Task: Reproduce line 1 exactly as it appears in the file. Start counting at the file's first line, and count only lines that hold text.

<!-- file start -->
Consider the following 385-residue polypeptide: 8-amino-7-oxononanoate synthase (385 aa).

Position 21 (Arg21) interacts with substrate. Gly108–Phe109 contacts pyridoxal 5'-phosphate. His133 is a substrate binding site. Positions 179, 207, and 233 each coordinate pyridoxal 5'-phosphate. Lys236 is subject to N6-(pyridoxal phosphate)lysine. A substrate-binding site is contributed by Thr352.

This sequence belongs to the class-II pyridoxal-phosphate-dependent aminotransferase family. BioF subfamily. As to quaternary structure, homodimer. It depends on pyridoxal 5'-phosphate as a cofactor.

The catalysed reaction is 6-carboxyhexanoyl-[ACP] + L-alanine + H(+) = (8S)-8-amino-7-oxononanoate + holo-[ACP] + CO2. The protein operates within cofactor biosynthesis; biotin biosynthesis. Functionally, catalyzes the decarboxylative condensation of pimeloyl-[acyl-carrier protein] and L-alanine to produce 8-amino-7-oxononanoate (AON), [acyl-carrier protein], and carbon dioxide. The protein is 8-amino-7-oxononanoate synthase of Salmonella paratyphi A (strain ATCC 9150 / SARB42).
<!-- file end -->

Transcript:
Consider the following 385-residue polypeptide: 8-amino-7-oxononanoate synthase (385 aa).